The purpose of having some time pass between actions is so that they can be clearly differentiated in a timeline.

Once these steps were completed, I restarted the system, and once it came back up, I extracted the USRCLASS.DAT hive from the relevant user account into the D:\shellbag directory for analysis (at 1:42pm).  I purposely chose this directory in order to determine how actions external to the shellbags artifacts affect the overall data seen.

The following table lists the output from the RegRipper plugin for the directories in question (all times are in UTC format):

Directory MRU Time Modified Accessed Created
Desktop\My Computer\D:\shellbag 2012-10-29 17:29:25 2012-10-29 17:24:26 2012-10-29 17:24:26 2012-10-29 16:55:00
Desktop\My Computer\D:\shellbag\test 2012-10-29 17:29:29 2012-10-29 17:16:20 2012-10-29 17:16:20 2012-10-29 17:08:18

Let's walk through these results.  First, I should remind you that that MRU Time is populated from Registry key LastWrite times (FILETIME format, granularity of 100 ns) while the MAC times are embedded within the various shell items (used to reconstruct the paths) in DOSDate time format (granularity of 2 seconds).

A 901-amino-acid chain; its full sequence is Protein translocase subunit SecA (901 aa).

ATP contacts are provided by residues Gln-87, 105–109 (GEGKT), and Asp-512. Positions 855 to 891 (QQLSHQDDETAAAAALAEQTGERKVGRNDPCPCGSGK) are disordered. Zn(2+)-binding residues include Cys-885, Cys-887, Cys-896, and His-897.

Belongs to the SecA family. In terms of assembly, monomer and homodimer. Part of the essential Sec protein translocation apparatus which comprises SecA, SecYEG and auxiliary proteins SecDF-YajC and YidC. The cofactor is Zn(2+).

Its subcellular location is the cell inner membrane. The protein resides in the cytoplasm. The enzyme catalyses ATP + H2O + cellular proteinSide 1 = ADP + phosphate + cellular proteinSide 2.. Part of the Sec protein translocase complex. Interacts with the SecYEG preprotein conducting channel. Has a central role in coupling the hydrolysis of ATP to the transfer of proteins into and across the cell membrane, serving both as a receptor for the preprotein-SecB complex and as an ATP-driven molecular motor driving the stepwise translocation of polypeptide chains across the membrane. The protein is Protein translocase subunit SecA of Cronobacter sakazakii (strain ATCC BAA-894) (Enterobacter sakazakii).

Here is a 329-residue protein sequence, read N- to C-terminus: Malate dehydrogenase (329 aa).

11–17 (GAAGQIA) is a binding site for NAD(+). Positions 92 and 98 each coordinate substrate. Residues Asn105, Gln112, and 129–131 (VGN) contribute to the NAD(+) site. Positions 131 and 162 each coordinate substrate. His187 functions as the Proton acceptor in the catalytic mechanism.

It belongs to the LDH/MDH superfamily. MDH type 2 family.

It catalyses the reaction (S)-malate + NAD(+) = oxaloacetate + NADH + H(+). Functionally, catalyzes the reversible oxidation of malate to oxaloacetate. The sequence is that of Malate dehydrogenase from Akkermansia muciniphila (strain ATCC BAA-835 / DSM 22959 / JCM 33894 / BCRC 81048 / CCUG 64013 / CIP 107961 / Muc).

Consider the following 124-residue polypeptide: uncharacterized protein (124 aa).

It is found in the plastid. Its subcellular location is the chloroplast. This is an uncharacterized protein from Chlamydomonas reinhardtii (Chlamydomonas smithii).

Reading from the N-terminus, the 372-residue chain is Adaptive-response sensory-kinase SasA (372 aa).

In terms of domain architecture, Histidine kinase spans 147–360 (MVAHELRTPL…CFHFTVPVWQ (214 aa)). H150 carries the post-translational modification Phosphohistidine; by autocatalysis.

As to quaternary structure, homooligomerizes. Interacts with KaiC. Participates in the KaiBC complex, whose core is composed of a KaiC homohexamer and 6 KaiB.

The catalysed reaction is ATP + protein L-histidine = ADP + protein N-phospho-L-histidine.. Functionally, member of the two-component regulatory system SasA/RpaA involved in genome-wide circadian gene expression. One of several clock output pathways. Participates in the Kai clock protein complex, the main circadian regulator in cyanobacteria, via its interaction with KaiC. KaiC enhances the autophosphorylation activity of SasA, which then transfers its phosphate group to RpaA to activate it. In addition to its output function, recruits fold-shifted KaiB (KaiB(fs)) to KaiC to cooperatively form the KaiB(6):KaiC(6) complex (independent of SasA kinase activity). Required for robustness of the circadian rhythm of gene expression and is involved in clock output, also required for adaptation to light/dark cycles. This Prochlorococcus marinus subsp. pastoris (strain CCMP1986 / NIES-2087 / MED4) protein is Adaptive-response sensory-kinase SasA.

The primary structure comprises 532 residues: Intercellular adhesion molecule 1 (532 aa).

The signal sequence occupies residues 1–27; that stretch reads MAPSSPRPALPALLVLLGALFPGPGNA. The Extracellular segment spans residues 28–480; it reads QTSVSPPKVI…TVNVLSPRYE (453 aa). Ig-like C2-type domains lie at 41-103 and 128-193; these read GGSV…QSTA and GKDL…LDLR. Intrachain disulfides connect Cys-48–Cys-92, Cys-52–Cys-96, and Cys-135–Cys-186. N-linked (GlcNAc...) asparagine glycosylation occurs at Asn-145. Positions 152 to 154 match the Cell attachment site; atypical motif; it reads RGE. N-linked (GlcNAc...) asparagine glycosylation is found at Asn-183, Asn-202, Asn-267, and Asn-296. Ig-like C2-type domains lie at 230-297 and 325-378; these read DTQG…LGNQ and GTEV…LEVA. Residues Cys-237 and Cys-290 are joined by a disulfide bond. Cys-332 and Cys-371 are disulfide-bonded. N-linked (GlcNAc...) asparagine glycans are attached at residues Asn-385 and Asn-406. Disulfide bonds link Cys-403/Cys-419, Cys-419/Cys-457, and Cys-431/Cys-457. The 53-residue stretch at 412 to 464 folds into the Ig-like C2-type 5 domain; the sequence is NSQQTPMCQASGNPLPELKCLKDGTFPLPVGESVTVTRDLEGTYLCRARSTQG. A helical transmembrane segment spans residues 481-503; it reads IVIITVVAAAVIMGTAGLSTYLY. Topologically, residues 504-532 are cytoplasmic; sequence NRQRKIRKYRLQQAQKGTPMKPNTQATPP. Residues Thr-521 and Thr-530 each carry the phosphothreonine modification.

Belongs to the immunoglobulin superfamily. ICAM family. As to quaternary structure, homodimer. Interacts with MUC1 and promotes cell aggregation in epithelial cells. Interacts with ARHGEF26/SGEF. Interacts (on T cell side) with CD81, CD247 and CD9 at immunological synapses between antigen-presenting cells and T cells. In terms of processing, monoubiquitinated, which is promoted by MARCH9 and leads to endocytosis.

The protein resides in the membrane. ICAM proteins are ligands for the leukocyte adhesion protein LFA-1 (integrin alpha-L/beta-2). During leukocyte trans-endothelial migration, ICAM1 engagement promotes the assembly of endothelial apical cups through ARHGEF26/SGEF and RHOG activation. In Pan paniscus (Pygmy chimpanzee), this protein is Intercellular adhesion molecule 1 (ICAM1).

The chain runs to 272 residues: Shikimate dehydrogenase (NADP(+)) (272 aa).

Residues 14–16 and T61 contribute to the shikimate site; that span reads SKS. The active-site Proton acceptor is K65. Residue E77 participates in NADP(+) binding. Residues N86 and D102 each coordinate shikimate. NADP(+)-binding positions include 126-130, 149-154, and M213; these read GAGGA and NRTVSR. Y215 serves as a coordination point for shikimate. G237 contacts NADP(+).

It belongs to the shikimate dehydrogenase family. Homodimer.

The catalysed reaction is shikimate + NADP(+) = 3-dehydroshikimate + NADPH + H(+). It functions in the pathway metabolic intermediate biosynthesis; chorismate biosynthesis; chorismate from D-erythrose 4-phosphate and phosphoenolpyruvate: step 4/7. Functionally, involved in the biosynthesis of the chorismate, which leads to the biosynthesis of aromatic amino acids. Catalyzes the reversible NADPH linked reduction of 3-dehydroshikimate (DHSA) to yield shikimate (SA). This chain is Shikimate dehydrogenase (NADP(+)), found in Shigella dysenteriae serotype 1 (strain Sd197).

First, we can see that the Created dates for both folders correspond approximately to when the folders were actually created.  We can also see that the same thing is true for the Modified dates.  Going back to the live system and typing "dir /tw d:\shell*" shows me that the last modification time for the directory is 1:42pm (local time), which corresponds to changes made to that directory after the USRCLASS.DAT hive file was extracted.

Next, we see that MRU Time values correspond approximately to when the D:\shellbag\test folder was opened and then resized/repositioned via the Explorer shell, and not to when the Explorer window was actually closed.

Based on this limited test, it would appear that the DOSDate time stamps embedded in the shell items for the folders correspond to the MAC times of that folder, within the file system, at the time that the shell items were created.  In order to test this, I deleted the d:\shellbag\test\test.txt file at 2:14pm, local time, and then extracted a copy of the USRCLASS.DAT and parsed it the same way I had before...and saw no changes in the Modified times listed in the previous table.